CLAY: I was telling Buck that I’m getting ready to go to Dave & Buster’s, ’cause my kids want to go play all the games, for those of you who are familiar with Dave & Buster’s. Did you see, Buck, we bought…? We went to the card shop. My kids are obsessed with card collecting, baseball, football, all those things, and I ended up spending the most money because I bought myself a big box of 1987 baseball cards that we have started to open, still with the old gum, if you remember the old Topps baseball cards.
BUCK: Oh, man. You might break your teeth on that at this point, buddy.
CLAY: Yeah, 35-year-old baseball cards that we’re starting to open, and it’s a lot of fun, but my kids couldn’t resist. The 7 and 11-year-old both tried the gum and they said it tasted like cardboard, but for anybody out there who remembers, it tasted like cardboard 35 years ago when it was new too. But they couldn’t resist. They had to try the gum.
BUCK: Now we’re gonna have some late eighties, early nineties throwback moments. Remember that gum they used to sell that was like a roll of tape ten feet long?
CLAY: Oh, yeah. Bubble Tape.
BUCK: Bubble Tape. Man, I remember running to the corner store after school and everybody was getting Bubble Tape, Airheads.
BUCK: I think those are still around, Airheads candy. But the best part about Topps and Score… I actually had some baseball cards. I wanted to do whatever my older brother did at that age, and so he had some baseball cards.
CLAY: Topps, Fleer, and Donruss were three biggest. Score cards exist, too, but Topps, Fleer, and Donruss were the big three.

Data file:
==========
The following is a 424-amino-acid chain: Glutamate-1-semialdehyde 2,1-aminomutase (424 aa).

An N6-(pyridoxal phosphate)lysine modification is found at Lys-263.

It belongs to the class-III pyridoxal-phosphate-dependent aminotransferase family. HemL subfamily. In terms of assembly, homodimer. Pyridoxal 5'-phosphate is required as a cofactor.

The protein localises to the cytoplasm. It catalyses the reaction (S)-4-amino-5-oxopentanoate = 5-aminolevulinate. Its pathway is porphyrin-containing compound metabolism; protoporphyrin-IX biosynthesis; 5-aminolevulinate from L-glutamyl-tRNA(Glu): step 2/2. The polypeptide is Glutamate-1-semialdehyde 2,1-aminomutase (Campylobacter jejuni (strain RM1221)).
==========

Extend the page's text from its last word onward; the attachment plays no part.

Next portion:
BUCK: I thought, you know, at age 8 or 9 that if I just held onto that Don Mattingly card, I’d be able to slap my butler around in a number of years with it, you know?
BUCK: But didn’t really work out that way.
CLAY: Some of those cards, though, have ended up… We went to the baseball card shop. I love just seeing some of them. Some of them have ended up being really, really valuable. But the ’87, ’88, ’89, ’90, when card collecting was basically at its apex, they produced way too much for most of those cards to be very valuable.
BUCK: Right. They inflated!
CLAY: Yeah. There you go.
BUCK: They kind of printed too many cards, and then when you print too many baseball cards, and everybody else has the Don Mattingly rookie card that I have, it turns out that card isn’t worth as much. Maybe we should send this segment to the Biden administration and try to help them understand how inflation works.
CLAY: Joe, you might not understand this, but Hunter, “the smartest man you ever knew,” probably collected baseball cards, and his cards are not worth very much money because there were too many of them printed, much like what you are doing with our nation’s economy right now. What a lesson that is! My kids may actually understand inflation based on this. There you go.
BUCK: Look how it goes. Is there one card…? I would assume, as an outside-of-the-sports-bubble guy, that the Babe Ruth card is the most valuable card of all, but is that not true?